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In some industries, I can see the practice of providing tools and instructions on how to create a knockoff product being frowned upon though beer culture beats to a different drum. That and homebrewers probably aren't going out & selling their clones for profit. But the homebrewing shop is making money off of a brewery's work in a way.

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There is an interesting situation going on now between Northern Brewer and Bell's Brewery over a trademark issue between their three and two hearted recipes, respectively. Northern Brewer doesn't claim it to be a clone, but Bell's begs to differ. – D J Mar 23 '11 at 20:23
It has nothing to do with weather it's a clone or not, strictly the name and trademark, as Bell's letter someone links to later points out. – jsled Mar 24 '11 at 0:08

For clones, I don't think it's common practice to do so, and I don't think it needs to be. It's more of an homage and an effort of taste than a "knock-off" product. Like recipes more generally, and items of hand-crafted effort more broadly, you have to squint pretty hard to think the homebrew shop is "making money off of a brewery's work".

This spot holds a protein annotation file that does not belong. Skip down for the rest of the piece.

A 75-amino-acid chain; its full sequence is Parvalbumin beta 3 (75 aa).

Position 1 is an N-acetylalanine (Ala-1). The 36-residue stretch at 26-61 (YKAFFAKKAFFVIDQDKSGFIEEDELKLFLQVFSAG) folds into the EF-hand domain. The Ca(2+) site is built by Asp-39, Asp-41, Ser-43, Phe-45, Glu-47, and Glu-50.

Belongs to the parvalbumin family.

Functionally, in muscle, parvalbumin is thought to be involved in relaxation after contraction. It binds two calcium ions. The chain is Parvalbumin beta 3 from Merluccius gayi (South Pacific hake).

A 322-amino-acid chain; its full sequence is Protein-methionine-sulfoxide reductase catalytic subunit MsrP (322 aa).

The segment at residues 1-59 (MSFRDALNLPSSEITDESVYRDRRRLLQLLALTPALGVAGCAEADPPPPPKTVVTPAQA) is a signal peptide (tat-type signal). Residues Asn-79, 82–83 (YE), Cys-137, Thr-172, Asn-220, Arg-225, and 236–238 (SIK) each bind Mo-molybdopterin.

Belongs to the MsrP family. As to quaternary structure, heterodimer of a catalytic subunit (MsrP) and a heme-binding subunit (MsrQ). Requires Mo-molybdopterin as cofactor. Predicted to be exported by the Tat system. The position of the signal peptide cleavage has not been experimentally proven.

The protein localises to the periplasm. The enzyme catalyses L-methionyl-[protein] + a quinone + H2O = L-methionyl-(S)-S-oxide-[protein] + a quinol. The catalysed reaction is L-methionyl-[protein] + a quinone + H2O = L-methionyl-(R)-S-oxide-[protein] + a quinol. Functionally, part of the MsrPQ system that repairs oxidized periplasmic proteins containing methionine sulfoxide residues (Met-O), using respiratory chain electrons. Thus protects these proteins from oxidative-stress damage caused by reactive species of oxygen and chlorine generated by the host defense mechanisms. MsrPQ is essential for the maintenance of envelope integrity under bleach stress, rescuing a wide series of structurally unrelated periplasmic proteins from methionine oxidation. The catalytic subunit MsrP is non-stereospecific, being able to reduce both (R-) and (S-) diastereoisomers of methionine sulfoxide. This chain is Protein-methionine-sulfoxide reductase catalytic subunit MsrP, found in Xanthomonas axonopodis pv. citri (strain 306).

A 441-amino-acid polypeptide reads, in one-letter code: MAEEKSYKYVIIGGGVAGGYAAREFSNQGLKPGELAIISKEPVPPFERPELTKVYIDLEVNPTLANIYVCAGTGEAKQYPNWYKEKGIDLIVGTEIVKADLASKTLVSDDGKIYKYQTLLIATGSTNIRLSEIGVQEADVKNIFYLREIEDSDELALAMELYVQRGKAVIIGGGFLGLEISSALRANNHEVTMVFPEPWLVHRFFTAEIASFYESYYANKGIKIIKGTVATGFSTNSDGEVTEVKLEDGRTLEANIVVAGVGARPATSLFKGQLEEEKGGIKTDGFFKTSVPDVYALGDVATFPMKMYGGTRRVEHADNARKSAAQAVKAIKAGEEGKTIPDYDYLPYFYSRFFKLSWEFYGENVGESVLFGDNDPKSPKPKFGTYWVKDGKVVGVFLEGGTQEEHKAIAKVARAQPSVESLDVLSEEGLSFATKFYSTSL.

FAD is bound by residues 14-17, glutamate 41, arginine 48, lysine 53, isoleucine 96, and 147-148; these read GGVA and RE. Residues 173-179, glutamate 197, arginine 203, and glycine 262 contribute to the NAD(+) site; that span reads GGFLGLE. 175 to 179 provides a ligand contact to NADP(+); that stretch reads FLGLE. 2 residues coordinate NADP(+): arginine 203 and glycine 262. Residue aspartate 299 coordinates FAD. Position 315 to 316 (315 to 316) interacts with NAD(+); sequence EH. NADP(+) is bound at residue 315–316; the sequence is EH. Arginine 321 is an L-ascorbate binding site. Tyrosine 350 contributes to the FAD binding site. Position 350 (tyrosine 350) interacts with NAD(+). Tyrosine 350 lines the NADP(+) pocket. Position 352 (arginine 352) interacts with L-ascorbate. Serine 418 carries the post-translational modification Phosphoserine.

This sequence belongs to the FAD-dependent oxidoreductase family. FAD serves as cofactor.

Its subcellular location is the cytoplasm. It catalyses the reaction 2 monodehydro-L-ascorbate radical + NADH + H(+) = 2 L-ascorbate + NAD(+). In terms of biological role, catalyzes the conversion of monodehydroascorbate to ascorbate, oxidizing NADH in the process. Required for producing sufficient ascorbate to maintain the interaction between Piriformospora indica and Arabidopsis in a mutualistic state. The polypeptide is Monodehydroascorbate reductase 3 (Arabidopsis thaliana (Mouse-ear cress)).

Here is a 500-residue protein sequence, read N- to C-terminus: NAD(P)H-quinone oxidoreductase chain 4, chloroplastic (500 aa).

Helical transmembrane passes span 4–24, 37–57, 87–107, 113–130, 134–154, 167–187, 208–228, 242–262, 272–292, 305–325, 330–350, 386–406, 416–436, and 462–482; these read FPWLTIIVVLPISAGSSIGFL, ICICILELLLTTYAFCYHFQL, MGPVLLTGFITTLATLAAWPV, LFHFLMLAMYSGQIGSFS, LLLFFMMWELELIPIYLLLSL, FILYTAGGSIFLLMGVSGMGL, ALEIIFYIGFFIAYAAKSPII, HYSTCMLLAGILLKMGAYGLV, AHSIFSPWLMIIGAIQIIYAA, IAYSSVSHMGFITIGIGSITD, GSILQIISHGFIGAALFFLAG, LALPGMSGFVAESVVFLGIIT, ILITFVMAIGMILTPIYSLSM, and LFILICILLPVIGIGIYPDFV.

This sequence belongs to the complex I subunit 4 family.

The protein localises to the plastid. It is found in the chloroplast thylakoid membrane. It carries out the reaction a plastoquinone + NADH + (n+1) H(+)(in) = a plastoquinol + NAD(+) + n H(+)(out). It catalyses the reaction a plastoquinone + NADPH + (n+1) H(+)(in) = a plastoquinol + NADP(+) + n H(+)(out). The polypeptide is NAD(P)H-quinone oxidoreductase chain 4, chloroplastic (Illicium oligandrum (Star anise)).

Of course, if it strays into the realm of misrepresentation or trademark infringement, that's a different story.

Recently, we've seen Northern Brewer do branded kits in conjunction with regional breweries, eg. http://www.northernbrewer.com/brewing/recipe-kits/pro-series … but there they state "These are NOT clones – these are the actual recipes of beers you know and love … by reputation as well as taste. Northern Brewer has teamed up with craft brewmasters to bring their favorite creations to homebrew kit scale."

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Norther Brewer recently received a Cease and Desist on trademark basis, for their 3 Hearted Ale from Bell's (maker's of 2 Hearted Ale) It's a simple trademark defense, and not really aimed at the recipe. bellsbeer.com/news/… – TinCoyote Mar 23 '11 at 16:48

Usually not, although I know that the kits that Rogue puts out of their own beers were developed by a brewer for Rogue with input from John Maier.

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It is becoming a more and more common practice for shops to gain permissions in some way due to various issues of trademark and intellectual property. It is always a good idea if you are selling anything that can be another companies "property" to do so.

There is currently an issue between Northern Brewer and Bell's Brewery over whether or not NB's Three Hearted is a clone of Bell's Two Hearted even though NB doesn't claim it to be. More info.

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As noted above, it's not an issue of whether it's a clone - Bell's doesn't care - it's the NAME of the kit. – Ell Mar 24 '11 at 19:20

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